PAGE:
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What Causes Endocarditis & How Is It Treated?

About Endocarditis:

Endocarditis is quite a rare cardiologic condition characterized by inflammation of the lining of the heart along with the muscles and valves of the heart. The inflammation can be caused as a result of infections caused by bacteria or fungus. The primary bacteria responsible for Endocarditis are the streptococcal bacteria and very rarely other microorganisms are involved in the development of this disease. Endocarditis is seen more in males and females with a ratio of 2:1 meaning that males are twice likely to get Endocarditis than females. It has also been observed that approximately 20% of people above the age of 60 in the United States have Endocarditis and the numbers are on the rise.[1]

Even though the heart is quite well protected against wide variety of infections but in people with compromised immune system bacteria can easily bypass the defenses and infiltrate the heart. This is seen especially in people who have an artificial heart valve or in people who have congenital heart defects.[1]

People who have a damaged heart valve and are being treated for it also are at risk for developing Endocarditis. People abusing recreational drugs are also at risk for developing Endocarditis. Read below to find out in detail about the various causes of Endocarditis and the ways to treat the condition.[1]

What Causes Endocarditis?

What Causes Endocarditis?

As stated, Endocarditis develops when a fungus or bacteria infiltrates the heart and attacks its tissues. It happens when the bacteria present in the body that are usually harmless such as that present in the mouth or the respiratory tract. Under normal circumstances, these organisms are destroyed by the immune system of the body but if an individual has an indwelling cardiac problem like a damaged heart valve then it becomes easier for the bacteria to bypass the immune system and infect the heart and start growing.[2]

This causes the heart to be filled with bacteria and vegetation making it tough for the heart to function normally leading to a variety of complications. At times, these clumps of vegetation can break off the heart and travel through the bloodstream and damage other vital organs of the body like the kidneys or the brain. Another factor that can trigger Endocarditis is a dental infection. It has been observed that poor dental hygiene is a risk factor for Endocarditis. This is because of the ease with which the bacteria can infiltrate the body and attack the heart tissues.[2]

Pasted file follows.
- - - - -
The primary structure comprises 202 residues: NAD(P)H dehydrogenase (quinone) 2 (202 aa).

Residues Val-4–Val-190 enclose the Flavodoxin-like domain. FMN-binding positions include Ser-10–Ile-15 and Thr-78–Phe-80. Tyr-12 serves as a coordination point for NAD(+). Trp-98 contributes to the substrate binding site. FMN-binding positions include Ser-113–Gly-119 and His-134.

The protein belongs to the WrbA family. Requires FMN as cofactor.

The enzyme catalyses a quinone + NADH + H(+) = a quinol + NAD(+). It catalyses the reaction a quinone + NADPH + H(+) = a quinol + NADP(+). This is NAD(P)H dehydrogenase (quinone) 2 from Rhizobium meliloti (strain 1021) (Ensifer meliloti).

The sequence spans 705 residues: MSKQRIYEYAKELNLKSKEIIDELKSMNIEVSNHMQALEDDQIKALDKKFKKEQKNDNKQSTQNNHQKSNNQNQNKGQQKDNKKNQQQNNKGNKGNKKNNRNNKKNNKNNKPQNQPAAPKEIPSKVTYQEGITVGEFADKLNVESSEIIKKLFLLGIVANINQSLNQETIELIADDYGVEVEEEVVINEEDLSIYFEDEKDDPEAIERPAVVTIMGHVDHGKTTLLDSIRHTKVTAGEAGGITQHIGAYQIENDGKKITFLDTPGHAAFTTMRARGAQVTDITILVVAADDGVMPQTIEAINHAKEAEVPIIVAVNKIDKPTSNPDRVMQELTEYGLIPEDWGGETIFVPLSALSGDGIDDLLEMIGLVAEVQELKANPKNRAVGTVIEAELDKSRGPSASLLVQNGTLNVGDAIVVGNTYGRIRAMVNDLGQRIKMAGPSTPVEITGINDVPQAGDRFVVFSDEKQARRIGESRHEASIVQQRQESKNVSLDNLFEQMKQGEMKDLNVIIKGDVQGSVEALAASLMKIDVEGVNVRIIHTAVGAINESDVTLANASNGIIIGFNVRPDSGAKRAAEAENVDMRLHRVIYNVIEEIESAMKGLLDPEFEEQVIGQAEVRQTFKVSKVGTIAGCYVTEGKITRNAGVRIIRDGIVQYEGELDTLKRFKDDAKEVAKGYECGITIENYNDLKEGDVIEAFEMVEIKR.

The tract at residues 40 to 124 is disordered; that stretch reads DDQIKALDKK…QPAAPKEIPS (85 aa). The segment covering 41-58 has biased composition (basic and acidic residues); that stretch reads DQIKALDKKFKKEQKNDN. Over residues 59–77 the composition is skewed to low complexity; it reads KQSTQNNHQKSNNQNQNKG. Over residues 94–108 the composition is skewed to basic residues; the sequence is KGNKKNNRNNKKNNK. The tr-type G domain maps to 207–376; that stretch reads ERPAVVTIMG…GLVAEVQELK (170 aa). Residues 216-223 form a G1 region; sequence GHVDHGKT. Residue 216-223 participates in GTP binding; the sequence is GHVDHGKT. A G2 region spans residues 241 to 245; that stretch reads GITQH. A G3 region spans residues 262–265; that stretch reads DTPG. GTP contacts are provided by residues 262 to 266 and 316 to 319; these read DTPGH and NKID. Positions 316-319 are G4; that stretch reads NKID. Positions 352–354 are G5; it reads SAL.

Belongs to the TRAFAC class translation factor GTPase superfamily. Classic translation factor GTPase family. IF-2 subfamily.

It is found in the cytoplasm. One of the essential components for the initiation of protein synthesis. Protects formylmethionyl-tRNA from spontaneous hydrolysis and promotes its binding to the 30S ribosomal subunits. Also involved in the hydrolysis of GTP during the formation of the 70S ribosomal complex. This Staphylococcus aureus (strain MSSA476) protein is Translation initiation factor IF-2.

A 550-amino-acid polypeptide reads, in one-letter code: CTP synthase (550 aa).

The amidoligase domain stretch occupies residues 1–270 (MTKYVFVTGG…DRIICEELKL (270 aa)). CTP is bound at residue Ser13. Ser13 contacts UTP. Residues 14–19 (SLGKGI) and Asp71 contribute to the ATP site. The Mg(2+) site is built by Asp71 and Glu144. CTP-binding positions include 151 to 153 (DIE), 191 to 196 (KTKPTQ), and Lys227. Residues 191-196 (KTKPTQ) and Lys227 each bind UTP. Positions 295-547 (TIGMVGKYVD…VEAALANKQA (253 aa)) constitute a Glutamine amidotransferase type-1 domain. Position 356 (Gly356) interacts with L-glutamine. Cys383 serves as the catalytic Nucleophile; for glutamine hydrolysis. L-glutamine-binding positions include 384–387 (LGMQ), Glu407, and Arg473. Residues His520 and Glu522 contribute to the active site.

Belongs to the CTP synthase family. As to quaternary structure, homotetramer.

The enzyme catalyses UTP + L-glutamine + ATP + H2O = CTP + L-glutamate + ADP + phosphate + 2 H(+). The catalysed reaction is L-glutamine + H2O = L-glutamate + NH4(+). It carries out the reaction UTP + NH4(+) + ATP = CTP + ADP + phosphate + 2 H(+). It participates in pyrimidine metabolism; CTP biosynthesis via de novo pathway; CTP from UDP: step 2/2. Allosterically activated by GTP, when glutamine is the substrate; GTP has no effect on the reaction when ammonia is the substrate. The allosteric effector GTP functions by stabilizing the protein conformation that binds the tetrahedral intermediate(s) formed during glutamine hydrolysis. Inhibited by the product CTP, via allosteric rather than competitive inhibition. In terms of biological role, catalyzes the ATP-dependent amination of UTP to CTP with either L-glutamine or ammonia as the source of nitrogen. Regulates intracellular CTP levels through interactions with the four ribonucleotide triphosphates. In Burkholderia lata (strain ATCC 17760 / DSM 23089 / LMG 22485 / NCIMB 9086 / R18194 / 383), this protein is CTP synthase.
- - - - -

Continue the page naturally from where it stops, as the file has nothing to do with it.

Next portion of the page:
People who undergo surgical procedures like a colonoscopy can also at times cause Endocarditis. In some cases, even a skin sore can also cause Endocarditis. Sepsis is also noted to be one of the causes for Endocarditis. People with sexually transmitted diseases like chlamydia and gonorrhea also have increased likelihood for developing Endocarditis as these infections make it easier for bacteria to infect the heart.[2]

Gastrointestinal disorders like inflammatory bowel disease are observed to carry the risk of Endocarditis even if it is quite uncommon. In some cases, prolonged intravenous line also is one of the reasons as to why some people develop Endocarditis.[2]

How is Endocarditis Treated?

As Endocarditis is basically a bacterial infection, the primary mode of treatment of this condition is by way of antibiotics. The antibiotics are given intravenously and the patient will need to be in the hospital throughout the course of the treatment. Close monitoring will be done by conducting blood tests to check whether the medications are effective. Once the symptoms fade away and the fever clears up the patient is discharged from the hospital and will be put on oral antibiotics.[2]

On the part of the patient, it is important to have diligent followups to monitor the condition and see whether the infection clearing up. Penicillin and vancomycin are the most preferred drugs to treat Endocarditis. It takes around a month to six weeks for infection to completely clear up depending on how severe the infection is. In some instances, a patient will have to undergo surgery, especially in people who have a cardiac problem like a damaged valve.[2]

Surgery is also recommended for people in cases where infection does not go away and the antibiotics are deemed ineffective. Surgery is also done for people where the infection is extremely severe and clumps of vegetations form in the heart. If an abscess forms within the heart muscle due to Endocarditis then it will also have to be drained to treat the condition.[2]


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Team PainAssist
Team PainAssist
Written, Edited or Reviewed By: Team PainAssist, Pain Assist Inc. This article does not provide medical advice. See disclaimer
Last Modified On:December 27, 2019

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